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News / Clark County News

Advisory committee to recommend new Ridgefield schools, more classrooms

By Adam Littman, Columbian Staff Writer
Published: May 23, 2016, 6:06am
6 Photos
Two portable buildings hold four classrooms to help View Ridge Middle School deal with overcrowding. All schools in the Ridgefield School District are over capacity, and the district is searching for solutions to the city’s rapid growth.
Two portable buildings hold four classrooms to help View Ridge Middle School deal with overcrowding. All schools in the Ridgefield School District are over capacity, and the district is searching for solutions to the city’s rapid growth. (Amanda Cowan/The Columbian) Photo Gallery

It’s no secret that Ridgefield’s population is growing, and city and school officials now have the task of figuring out where to put everyone.

At the Ridgefield School District’s board of directors meeting May 10, the board voted in favor of an item to add modular classrooms to Union Ridge and South Ridge elementary schools, meaning that starting next school year, all four schools in the district will have mobile classrooms.

Each modular unit contains two classrooms, so the 11 being added to the two elementary schools total 22 classrooms.

“Our schools are over capacity,” Superintendent Nathan McCann said. “The only way to fix that immediately in time for the fall is to add modulars.”

Public Meeting

What: Ridgefield School District’s board of directors meeting, where the Capital Facilities Advisory Committee will present their suggestions for handling growth in the district.

When: 5 p.m. Tuesday.

Where: Ridgefield High School, Room 311, 2630 S. Hillhurst Road, Ridgefield.

A handout from the school district states that as of March, South Ridge Elementary School had an enrollment of 577 students and capacity of 525 students, Union Ridge Elementary School had an enrollment of 800 students and a capacity of 700 students, View Ridge Middle School had an enrollment of 386 students and capacity of 297 students and Ridgefield High School had an enrollment of 696 students and a capacity of 637 students.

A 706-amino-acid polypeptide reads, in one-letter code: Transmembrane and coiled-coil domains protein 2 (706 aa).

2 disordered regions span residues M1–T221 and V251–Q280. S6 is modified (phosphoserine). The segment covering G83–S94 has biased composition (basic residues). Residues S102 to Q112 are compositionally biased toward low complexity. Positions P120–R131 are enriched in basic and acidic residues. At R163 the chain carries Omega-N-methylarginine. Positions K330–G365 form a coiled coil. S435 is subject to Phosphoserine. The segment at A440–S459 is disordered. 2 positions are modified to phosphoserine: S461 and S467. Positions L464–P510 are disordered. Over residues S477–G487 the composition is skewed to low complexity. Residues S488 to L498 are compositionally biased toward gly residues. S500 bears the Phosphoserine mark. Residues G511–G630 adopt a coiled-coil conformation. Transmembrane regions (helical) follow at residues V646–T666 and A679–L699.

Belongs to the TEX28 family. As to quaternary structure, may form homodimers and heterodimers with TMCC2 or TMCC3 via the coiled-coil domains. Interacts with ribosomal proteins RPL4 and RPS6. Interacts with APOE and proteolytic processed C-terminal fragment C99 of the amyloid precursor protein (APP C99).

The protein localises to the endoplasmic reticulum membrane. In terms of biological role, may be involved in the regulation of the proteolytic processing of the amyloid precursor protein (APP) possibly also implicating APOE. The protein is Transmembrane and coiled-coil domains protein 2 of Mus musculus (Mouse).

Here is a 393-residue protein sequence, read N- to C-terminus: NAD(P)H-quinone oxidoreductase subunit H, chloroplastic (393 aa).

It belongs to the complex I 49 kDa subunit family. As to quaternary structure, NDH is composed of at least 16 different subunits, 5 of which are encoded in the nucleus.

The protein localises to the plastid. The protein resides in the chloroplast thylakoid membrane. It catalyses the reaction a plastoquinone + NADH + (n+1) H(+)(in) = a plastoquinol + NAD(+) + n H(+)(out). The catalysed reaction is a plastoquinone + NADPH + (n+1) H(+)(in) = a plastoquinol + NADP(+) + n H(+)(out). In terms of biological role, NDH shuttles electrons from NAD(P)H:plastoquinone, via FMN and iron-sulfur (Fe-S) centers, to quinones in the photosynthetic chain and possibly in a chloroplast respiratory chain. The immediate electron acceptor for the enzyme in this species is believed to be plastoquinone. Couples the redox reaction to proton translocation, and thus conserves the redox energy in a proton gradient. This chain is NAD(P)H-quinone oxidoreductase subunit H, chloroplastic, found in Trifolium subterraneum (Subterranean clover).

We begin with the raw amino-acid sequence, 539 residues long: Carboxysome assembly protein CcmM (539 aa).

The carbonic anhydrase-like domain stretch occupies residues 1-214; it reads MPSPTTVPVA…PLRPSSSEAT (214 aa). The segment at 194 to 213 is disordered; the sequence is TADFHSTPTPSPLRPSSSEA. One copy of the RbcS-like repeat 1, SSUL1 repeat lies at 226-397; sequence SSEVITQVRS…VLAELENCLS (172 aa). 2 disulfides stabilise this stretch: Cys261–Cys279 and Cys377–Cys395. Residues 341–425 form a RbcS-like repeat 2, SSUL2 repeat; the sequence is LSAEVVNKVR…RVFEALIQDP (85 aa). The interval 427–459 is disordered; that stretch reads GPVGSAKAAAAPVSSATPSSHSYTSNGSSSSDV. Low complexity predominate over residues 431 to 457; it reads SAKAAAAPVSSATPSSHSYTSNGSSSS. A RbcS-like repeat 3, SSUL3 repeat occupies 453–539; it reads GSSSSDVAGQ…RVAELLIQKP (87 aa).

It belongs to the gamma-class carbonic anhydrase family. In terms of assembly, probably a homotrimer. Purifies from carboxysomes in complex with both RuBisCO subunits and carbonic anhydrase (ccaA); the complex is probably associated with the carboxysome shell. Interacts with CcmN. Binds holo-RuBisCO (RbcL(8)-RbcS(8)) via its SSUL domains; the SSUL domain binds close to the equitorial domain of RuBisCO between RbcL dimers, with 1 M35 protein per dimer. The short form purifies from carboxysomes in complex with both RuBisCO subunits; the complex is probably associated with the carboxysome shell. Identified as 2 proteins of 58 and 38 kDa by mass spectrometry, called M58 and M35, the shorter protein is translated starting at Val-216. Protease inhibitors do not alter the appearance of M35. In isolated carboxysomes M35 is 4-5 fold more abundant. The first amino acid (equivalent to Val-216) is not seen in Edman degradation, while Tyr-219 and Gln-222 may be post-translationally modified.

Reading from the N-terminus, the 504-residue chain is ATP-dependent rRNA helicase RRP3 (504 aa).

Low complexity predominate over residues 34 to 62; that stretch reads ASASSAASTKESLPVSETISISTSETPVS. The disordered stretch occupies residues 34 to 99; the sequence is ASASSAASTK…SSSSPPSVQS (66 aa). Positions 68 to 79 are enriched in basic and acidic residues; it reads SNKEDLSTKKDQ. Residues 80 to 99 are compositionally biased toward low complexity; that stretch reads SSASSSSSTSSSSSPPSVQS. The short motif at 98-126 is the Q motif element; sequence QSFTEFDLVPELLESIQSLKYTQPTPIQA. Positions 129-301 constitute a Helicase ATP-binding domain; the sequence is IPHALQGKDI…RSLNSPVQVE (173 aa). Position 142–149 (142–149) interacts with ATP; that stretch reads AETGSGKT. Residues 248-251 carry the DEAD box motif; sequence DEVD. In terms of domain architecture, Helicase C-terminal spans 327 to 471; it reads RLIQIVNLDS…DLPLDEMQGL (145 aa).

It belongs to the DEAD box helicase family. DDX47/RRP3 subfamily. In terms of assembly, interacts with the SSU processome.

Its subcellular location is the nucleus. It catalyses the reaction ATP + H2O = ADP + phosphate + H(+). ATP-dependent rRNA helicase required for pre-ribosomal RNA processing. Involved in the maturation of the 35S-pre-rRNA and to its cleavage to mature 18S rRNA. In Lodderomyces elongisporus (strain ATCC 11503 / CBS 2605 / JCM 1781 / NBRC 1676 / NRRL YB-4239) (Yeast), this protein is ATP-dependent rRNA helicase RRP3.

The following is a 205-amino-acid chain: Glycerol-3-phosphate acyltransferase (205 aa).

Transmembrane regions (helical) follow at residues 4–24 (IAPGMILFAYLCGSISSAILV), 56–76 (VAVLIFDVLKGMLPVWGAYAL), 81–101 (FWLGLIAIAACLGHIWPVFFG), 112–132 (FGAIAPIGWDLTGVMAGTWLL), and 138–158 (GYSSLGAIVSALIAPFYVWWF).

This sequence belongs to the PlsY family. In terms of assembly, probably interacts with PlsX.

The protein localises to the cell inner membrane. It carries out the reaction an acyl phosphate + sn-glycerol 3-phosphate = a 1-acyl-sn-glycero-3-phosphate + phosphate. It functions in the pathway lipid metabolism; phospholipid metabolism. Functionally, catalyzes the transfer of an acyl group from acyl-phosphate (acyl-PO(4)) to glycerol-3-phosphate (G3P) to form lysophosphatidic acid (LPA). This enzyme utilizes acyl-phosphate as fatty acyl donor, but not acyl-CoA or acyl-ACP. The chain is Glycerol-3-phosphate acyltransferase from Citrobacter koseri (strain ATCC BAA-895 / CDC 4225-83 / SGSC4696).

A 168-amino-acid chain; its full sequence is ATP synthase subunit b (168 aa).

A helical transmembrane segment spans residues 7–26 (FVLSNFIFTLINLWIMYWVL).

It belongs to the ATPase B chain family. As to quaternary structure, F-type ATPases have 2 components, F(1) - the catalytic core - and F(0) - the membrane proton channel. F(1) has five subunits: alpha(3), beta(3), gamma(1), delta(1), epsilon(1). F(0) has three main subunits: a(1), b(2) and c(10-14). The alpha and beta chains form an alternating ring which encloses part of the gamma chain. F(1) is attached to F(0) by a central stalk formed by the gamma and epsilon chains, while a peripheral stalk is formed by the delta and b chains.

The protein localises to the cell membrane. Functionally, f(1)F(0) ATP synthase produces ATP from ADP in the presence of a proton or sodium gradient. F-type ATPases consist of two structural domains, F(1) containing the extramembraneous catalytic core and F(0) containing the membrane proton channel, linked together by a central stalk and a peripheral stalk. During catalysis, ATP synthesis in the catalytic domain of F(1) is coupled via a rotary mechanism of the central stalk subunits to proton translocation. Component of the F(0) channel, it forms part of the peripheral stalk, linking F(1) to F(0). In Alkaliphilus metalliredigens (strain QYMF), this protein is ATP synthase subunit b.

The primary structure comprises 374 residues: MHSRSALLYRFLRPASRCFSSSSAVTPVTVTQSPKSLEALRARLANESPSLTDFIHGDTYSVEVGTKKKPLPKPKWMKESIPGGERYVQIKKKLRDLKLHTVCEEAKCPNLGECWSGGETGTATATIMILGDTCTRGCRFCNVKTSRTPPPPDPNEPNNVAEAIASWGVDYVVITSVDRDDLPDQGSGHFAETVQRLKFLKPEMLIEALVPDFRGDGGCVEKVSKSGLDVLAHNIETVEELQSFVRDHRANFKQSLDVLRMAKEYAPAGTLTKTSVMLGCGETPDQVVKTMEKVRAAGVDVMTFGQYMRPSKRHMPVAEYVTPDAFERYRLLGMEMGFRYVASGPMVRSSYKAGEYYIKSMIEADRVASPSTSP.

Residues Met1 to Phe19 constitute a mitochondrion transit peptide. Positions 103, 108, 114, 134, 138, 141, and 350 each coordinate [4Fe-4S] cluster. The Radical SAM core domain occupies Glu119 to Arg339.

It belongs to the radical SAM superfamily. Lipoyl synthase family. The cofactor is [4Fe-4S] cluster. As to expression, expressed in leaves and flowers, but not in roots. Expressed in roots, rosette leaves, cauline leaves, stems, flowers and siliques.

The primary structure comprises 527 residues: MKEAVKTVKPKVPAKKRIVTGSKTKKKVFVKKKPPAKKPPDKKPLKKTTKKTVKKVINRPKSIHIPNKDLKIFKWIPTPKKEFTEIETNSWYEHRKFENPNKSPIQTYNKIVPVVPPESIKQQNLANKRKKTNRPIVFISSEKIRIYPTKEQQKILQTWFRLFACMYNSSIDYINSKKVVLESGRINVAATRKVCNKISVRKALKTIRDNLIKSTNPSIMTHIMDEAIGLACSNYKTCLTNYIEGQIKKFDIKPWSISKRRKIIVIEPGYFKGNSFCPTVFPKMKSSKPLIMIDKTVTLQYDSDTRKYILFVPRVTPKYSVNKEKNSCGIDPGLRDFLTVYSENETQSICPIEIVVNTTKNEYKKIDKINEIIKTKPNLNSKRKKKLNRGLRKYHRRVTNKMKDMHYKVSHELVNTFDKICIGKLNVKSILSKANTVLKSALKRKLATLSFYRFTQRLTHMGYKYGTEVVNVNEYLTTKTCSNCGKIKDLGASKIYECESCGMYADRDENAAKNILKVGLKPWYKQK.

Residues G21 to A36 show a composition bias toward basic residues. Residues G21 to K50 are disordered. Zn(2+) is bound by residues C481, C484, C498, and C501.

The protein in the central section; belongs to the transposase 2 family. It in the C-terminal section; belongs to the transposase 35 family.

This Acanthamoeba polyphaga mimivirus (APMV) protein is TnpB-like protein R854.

The district set up a Capital Facilities Advisory Committee last year to go over the needs of the district and come up with a plan for the future. The committee will present some of their plans to the board at Tuesday night’s school board meeting.

“We’re going to put a bond on the ballot in February,” McCann said. “We haven’t made that a secret. We’ve been open with the community that we’re going to put a bond up for vote, and that it will most likely be north of $90 million.”

The reason the bond is expected to be for such a large amount is the population in Ridgefield could grow so much that the district might more than double its current number of schools.

Amy Draper, co-chair of the committee, said about 30 people from the community were involved with the committee. She has two kids in the high school and two children in elementary school, and she wanted to get involved with the district’s planning for the future.

The committee talked to parents, teachers, students and community members, and she said the overwhelming response was the biggest issue facing the district is classroom space. The idea they’d like to see the district pursue is to break up the schools. Currently, the two elementary schools house students from kindergarten through sixth grade, students in seventh and eighth grade go to View Ridge Middle School, and Ridgefield High School is for students in ninth through 12th grade.